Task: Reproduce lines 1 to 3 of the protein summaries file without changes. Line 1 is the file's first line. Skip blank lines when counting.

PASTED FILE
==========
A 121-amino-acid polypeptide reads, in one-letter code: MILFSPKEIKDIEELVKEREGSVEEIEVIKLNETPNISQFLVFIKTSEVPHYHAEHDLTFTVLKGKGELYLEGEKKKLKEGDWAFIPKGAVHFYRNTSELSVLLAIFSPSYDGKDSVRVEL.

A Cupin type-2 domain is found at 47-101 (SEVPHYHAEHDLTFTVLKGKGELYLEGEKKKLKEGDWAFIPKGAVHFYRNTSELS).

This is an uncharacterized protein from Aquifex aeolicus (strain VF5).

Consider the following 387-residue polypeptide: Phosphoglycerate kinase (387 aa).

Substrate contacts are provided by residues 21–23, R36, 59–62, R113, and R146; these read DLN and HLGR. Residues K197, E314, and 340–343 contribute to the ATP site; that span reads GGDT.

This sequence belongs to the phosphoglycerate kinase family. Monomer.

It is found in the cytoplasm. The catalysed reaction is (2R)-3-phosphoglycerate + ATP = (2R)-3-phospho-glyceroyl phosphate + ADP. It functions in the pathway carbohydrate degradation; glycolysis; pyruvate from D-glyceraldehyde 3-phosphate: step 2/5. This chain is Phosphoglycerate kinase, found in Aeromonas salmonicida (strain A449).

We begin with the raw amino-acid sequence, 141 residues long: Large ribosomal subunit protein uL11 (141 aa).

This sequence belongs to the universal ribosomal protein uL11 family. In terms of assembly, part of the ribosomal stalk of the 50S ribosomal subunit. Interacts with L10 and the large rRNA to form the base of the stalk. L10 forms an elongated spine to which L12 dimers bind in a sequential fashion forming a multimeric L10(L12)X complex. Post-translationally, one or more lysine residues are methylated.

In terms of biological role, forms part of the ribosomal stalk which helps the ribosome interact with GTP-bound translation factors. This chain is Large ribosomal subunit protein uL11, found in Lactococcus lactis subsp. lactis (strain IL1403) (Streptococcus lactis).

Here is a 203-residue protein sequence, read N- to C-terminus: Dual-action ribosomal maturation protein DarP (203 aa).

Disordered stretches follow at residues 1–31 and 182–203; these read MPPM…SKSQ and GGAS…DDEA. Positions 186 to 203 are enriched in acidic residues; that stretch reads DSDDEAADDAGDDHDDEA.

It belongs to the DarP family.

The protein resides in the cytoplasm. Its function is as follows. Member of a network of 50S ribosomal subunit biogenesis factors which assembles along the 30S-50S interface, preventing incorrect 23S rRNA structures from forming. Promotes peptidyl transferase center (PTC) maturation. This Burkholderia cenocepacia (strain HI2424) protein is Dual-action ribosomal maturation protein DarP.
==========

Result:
A 121-amino-acid polypeptide reads, in one-letter code: MILFSPKEIKDIEELVKEREGSVEEIEVIKLNETPNISQFLVFIKTSEVPHYHAEHDLTFTVLKGKGELYLEGEKKKLKEGDWAFIPKGAVHFYRNTSELSVLLAIFSPSYDGKDSVRVEL.

A Cupin type-2 domain is found at 47-101 (SEVPHYHAEHDLTFTVLKGKGELYLEGEKKKLKEGDWAFIPKGAVHFYRNTSELS).

This is an uncharacterized protein from Aquifex aeolicus (strain VF5).